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Captain
Join Date: Jun 2012
Posts: 1,178
# 172
04-12-2013, 10:41 AM
Quote:
Originally Posted by royalsovereign View Post
Every game ends up having discussions like these...

A) I've tried X 1000 times and only gotten y result 3 times, it's borked!
B) Dude, your sample is too small. If you do it 100,000 times it'll be good.
A) and B) argue awhile with others chiming in how their anecdotes prove A) or B) is right/wrong/crazy.
C) *I've* done (insert OCD-level insane number of reps) and only gotten y __ times. A) is right, something is borked.


Well, let me toss something out onto the fire.

Lets say a given RNG needs a sample set of at least 100,000 to approach a truly random distribution. The problem is, to see that even distribution, every result of that RNG needs to be in the data set. Which is just fine if you're feeding it one operation and looking at the results of 100,000 consecutive iterations.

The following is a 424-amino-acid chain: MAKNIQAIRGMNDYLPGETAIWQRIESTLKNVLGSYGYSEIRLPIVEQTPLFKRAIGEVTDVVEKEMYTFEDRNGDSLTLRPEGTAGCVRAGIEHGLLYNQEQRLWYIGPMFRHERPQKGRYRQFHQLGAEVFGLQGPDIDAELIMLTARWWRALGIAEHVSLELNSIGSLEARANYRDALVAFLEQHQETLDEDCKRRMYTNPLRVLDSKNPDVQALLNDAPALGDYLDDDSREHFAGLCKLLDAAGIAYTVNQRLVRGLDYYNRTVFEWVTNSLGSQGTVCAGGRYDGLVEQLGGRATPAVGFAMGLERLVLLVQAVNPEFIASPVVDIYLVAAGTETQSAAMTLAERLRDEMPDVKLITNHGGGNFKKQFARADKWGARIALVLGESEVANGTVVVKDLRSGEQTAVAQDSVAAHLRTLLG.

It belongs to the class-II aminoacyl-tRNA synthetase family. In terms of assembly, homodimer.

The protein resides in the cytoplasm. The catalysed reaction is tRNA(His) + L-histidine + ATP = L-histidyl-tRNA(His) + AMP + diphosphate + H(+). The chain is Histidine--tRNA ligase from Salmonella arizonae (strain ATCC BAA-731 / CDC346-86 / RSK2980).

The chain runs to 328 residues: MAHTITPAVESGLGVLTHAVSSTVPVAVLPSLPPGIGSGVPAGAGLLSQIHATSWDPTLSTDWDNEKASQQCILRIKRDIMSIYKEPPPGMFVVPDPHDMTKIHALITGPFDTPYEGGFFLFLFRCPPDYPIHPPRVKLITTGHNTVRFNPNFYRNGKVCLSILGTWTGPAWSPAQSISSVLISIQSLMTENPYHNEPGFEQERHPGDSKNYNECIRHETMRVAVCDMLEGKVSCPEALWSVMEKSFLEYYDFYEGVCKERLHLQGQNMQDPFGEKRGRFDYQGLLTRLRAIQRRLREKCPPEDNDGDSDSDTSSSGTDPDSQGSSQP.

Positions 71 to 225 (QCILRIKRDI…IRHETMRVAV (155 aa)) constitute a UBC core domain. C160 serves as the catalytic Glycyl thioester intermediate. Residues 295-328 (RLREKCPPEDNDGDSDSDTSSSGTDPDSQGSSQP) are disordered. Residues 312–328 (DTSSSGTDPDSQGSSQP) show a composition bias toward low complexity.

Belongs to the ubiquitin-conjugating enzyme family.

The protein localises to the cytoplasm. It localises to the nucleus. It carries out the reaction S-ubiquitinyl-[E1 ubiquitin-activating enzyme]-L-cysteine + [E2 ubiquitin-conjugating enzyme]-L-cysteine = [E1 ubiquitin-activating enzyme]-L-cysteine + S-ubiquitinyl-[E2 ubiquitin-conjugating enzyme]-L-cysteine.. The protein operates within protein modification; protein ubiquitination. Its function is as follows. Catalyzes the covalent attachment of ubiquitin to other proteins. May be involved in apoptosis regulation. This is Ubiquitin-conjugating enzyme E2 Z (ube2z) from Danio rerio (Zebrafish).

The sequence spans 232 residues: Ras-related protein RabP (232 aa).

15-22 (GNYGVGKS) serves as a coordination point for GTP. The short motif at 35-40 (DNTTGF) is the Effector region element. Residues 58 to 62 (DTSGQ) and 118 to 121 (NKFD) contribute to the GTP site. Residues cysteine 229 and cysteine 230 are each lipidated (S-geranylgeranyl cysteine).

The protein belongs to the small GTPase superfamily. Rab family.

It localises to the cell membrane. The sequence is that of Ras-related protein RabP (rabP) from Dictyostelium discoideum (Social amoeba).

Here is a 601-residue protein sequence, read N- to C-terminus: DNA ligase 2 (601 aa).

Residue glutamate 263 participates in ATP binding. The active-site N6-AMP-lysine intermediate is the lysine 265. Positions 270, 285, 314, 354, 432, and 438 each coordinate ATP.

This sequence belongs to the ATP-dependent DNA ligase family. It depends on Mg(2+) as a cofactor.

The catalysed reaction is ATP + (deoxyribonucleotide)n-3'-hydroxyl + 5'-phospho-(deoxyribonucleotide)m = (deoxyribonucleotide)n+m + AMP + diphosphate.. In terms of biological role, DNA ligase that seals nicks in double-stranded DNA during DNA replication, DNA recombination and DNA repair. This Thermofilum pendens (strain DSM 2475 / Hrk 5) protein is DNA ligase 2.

Unfortunately, in a game, that RNG is working on hundreds of different data sets at any given time.

I really don't see how you could ever collect enough data to expect truly random results. The game would have to be coded so that each specific function had its own dedicated RNG associated with it to approach any kind of even distribution.
I have no idea what you are trying to say. In most standard libraries, the pseudorandom number generator is not "fed an operation" and does not "work on a data set". Typically, you call an initialization function to pass the PRNG a seed. Then, you make multiple calls to another function to get pseudorandom values. Sometimes, this function will take a numeric range. Otherwise, the range will be full 32-bit or 64-bit range allowed by the system. How you interpret the value returned is up to you. Usually, the programmer will just mod the returned value by the number of categories. For example, suppose there are 10 categories. The programmer will use the integers 0 to 9 to represent them. If the PRNG returns 12332482, then just compute 12332482 mod 10 = 2 to select a category.

I should be able to use the same PRNG for multiple uses, even with the same seed. For example, suppose I have need to select one of 3 colors and one of 4 shapes. The code will look something like this:

seed(s);
color = rand() mod 3;
shape = rand() mod 4;

Unless the library you are using is poorly implemented, this method should produce roughly uniform distributions.

Last edited by frtoaster; 04-26-2013 at 09:38 AM.